Dying as a Muslim in Greece
The fate of Muslims who pass away in Greece is fraught with complexities and uncertainties that are now presenting Nassim and her family with unwelcome challenges. As soon as Nassim’s father died, she had to make a tough choice: bury him in Athens knowing that his body will be exhumed after three years, as per Greek law, or send his body nearly 500 miles away to Thrace, in the northeast near the Greek-Turkish border, where the country’s only Muslim cemetery is located.
Britain's Facebook Border Wall
Social media platforms have woven sophisticated surveillance and influence technologies directly into the fabric of our day-to-day lives. This is nothing new, as we all know from the ubiquitous ads that most of us have learned to tune out. But what has previously been hidden from sight is that this same technology is now being used by governments, giving them powers they didn’t have before.
Chips Oman Keeps the Past Alive in Dubai’s Booming Food Scene
Dubai is, after all, a city riddled with opulence and unapologetic about it — gold vending machines, 23-karat edible gold sundaes and a collective penchant for all things over the top. In contrast, the hero ingredient of the cheap, cheerful sandwich is the humble Chips Oman, a brand of potato chips that debuted back in 1983 and is widely dubbed Oman’s greatest export.
How Conscientious Objection Laws Create Backdoor Abortion Bans in Europe
In recent years, some European countries have introduced “conscientious objection” clauses allowing medical institutions to summarily opt out of performing abortion or providing contraception. The move coincides with a mobilization of the Catholic Church and an American conservative Christian law firm. But many medical providers and patients are decrying the situation for undermining access to abortion in places where the procedure is perfectly legal.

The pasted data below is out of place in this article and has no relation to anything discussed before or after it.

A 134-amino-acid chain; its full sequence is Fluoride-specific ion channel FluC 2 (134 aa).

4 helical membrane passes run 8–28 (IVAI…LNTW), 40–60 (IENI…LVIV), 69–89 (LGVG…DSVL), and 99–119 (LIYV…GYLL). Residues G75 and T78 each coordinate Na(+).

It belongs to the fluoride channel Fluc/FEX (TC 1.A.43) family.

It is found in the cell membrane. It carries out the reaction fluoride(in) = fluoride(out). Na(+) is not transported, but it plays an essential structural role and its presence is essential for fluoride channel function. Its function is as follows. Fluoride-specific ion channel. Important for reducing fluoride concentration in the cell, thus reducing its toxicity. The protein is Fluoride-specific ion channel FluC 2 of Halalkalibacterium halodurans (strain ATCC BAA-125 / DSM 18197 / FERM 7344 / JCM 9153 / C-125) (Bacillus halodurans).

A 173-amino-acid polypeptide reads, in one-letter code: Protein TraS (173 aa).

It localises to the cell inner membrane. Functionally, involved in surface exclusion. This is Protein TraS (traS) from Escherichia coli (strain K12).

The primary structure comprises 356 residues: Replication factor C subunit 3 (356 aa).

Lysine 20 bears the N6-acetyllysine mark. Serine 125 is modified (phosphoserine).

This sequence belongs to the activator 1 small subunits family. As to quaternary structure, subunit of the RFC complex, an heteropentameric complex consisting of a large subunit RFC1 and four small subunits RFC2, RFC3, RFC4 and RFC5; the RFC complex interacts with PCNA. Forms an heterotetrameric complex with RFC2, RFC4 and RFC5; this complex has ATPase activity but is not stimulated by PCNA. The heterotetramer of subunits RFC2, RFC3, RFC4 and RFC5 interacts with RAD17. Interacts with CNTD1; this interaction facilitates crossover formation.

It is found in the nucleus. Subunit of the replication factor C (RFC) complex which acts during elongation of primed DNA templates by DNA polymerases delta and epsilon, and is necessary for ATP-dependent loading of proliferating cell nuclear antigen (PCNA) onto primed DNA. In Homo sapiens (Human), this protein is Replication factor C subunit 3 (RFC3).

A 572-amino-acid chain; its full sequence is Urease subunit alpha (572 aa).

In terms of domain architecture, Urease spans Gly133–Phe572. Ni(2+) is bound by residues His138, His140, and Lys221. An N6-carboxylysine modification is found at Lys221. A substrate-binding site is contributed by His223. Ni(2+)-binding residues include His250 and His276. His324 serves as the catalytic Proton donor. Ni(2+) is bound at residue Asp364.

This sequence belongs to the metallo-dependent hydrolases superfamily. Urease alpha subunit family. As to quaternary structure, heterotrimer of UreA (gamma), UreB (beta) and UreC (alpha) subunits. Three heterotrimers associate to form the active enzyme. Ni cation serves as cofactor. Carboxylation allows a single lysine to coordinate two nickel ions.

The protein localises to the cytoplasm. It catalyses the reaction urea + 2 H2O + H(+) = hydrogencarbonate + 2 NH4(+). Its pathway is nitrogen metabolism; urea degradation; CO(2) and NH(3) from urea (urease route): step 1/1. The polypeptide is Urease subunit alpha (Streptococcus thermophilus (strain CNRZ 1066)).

An Organ-Trafficking Plot Lands a Nigerian Senator in a UK Prison
The frantic testimony he gave over the next few hours would culminate in the dramatic downfall of one of Nigeria’s most prominent political families. Three were convicted of conspiring to harvest the man’s organs, in the first such case tried under modern slavery laws introduced in 2015 in the U.K.
Far From the Tourist Areas, Maldivians Live a Markedly Different Existence
A seasonal worker tells me it is frustrating for her to see the life she cannot have. It’s not the guests she envies but the expat staffers, who can drink what they want, eat what they want — and when they have had their fill of the precarious island paradise, leave.
Russians in Turkey Are Finding New Ways To Oppose the War in Ukraine
Reading a book, discussing the political meaning of a painting or expressing a personal opinion out loud about a war they want no part of can be powerful acts of resistance, and the first steps for exiles who are realizing that life can be different, not only in Turkey, but also in their home country.